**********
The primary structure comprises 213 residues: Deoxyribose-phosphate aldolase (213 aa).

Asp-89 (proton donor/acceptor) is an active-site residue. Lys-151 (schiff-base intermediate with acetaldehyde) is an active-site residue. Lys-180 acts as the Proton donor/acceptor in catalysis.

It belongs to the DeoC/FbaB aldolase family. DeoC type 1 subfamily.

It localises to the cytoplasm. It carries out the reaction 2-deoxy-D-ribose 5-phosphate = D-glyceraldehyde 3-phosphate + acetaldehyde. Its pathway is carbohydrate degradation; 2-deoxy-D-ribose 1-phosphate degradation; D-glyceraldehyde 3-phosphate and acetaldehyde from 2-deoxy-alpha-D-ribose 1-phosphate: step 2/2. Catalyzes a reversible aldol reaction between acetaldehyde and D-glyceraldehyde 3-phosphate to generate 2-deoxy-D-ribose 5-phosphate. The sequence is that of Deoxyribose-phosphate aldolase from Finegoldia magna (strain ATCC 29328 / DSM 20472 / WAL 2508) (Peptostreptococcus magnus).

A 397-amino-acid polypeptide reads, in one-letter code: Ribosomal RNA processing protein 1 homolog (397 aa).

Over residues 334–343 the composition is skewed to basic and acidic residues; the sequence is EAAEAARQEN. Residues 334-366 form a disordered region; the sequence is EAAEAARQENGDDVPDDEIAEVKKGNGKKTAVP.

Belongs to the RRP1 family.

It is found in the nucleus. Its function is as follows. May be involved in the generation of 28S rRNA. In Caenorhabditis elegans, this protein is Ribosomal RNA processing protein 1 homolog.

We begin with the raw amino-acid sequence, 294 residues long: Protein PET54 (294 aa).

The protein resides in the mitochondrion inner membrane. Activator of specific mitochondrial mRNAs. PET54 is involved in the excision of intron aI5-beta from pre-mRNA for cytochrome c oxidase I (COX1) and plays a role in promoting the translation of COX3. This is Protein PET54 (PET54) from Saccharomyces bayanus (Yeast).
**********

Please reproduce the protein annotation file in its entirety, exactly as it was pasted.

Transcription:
The primary structure comprises 213 residues: Deoxyribose-phosphate aldolase (213 aa).

Asp-89 (proton donor/acceptor) is an active-site residue. Lys-151 (schiff-base intermediate with acetaldehyde) is an active-site residue. Lys-180 acts as the Proton donor/acceptor in catalysis.

It belongs to the DeoC/FbaB aldolase family. DeoC type 1 subfamily.

It localises to the cytoplasm. It carries out the reaction 2-deoxy-D-ribose 5-phosphate = D-glyceraldehyde 3-phosphate + acetaldehyde. Its pathway is carbohydrate degradation; 2-deoxy-D-ribose 1-phosphate degradation; D-glyceraldehyde 3-phosphate and acetaldehyde from 2-deoxy-alpha-D-ribose 1-phosphate: step 2/2. Catalyzes a reversible aldol reaction between acetaldehyde and D-glyceraldehyde 3-phosphate to generate 2-deoxy-D-ribose 5-phosphate. The sequence is that of Deoxyribose-phosphate aldolase from Finegoldia magna (strain ATCC 29328 / DSM 20472 / WAL 2508) (Peptostreptococcus magnus).

A 397-amino-acid polypeptide reads, in one-letter code: Ribosomal RNA processing protein 1 homolog (397 aa).

Over residues 334–343 the composition is skewed to basic and acidic residues; the sequence is EAAEAARQEN. Residues 334-366 form a disordered region; the sequence is EAAEAARQENGDDVPDDEIAEVKKGNGKKTAVP.

Belongs to the RRP1 family.

It is found in the nucleus. Its function is as follows. May be involved in the generation of 28S rRNA. In Caenorhabditis elegans, this protein is Ribosomal RNA processing protein 1 homolog.

We begin with the raw amino-acid sequence, 294 residues long: Protein PET54 (294 aa).

The protein resides in the mitochondrion inner membrane. Activator of specific mitochondrial mRNAs. PET54 is involved in the excision of intron aI5-beta from pre-mRNA for cytochrome c oxidase I (COX1) and plays a role in promoting the translation of COX3. This is Protein PET54 (PET54) from Saccharomyces bayanus (Yeast).